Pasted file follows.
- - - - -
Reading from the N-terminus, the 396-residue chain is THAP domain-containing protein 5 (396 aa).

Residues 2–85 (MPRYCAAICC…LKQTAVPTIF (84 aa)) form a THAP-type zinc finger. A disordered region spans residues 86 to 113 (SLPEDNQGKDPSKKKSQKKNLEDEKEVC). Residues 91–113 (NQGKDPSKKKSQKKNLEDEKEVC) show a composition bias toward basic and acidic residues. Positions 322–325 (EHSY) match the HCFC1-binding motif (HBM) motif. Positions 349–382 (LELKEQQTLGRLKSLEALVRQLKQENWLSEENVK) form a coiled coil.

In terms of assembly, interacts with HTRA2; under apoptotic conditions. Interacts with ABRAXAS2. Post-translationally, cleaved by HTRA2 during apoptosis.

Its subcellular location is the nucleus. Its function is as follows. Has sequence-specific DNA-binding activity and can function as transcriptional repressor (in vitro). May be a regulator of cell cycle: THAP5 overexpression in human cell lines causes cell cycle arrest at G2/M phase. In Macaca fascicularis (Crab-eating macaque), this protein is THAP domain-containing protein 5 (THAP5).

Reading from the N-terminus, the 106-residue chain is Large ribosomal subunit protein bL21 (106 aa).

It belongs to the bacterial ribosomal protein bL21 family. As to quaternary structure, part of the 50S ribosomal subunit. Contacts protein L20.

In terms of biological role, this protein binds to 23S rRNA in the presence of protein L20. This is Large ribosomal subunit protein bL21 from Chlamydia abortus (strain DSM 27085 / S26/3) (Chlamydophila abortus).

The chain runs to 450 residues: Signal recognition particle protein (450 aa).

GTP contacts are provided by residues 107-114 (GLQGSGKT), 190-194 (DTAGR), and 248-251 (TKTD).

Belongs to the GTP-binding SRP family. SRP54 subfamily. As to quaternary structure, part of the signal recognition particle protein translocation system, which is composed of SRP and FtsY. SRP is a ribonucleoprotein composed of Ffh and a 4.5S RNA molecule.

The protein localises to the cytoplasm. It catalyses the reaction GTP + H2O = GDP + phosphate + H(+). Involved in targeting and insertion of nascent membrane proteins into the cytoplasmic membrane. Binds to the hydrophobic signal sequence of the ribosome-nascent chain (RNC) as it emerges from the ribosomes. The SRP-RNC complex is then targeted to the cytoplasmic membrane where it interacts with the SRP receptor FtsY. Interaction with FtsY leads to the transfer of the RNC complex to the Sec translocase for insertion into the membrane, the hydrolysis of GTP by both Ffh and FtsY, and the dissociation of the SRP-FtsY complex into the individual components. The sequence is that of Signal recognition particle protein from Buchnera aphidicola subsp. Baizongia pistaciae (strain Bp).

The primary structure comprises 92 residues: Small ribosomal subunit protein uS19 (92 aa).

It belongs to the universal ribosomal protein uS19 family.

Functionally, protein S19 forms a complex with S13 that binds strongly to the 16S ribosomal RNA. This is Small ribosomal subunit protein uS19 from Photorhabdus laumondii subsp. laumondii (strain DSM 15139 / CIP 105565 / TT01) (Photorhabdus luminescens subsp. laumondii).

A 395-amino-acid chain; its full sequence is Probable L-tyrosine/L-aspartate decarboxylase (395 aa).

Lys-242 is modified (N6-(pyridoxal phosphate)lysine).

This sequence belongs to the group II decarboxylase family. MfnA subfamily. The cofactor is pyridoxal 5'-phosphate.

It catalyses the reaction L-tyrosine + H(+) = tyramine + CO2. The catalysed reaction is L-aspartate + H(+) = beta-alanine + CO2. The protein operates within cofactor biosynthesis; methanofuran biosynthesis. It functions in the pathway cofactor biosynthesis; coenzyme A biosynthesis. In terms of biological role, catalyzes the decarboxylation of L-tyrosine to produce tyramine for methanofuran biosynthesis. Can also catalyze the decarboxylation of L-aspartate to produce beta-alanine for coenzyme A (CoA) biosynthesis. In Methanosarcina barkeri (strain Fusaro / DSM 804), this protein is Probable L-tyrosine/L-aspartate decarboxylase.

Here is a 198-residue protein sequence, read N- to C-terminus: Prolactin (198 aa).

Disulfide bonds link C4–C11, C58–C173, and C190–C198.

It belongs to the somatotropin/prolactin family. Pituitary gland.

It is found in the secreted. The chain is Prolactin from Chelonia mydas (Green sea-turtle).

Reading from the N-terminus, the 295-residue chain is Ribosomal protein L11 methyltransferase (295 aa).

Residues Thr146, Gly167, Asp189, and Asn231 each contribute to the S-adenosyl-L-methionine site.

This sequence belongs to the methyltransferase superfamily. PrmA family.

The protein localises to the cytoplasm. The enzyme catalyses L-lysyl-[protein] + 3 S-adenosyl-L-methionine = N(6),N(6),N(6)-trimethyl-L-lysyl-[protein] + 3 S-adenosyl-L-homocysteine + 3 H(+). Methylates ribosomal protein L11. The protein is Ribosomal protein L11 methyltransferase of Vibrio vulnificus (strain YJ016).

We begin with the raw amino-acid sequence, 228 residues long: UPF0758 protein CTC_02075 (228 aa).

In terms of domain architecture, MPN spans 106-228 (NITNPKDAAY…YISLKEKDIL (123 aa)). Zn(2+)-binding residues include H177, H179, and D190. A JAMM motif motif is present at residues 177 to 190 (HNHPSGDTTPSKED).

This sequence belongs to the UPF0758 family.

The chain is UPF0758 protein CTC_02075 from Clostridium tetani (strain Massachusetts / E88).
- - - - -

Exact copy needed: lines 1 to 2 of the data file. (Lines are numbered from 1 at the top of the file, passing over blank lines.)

Reading from the N-terminus, the 396-residue chain is THAP domain-containing protein 5 (396 aa).

Residues 2–85 (MPRYCAAICC…LKQTAVPTIF (84 aa)) form a THAP-type zinc finger. A disordered region spans residues 86 to 113 (SLPEDNQGKDPSKKKSQKKNLEDEKEVC). Residues 91–113 (NQGKDPSKKKSQKKNLEDEKEVC) show a composition bias toward basic and acidic residues. Positions 322–325 (EHSY) match the HCFC1-binding motif (HBM) motif. Positions 349–382 (LELKEQQTLGRLKSLEALVRQLKQENWLSEENVK) form a coiled coil.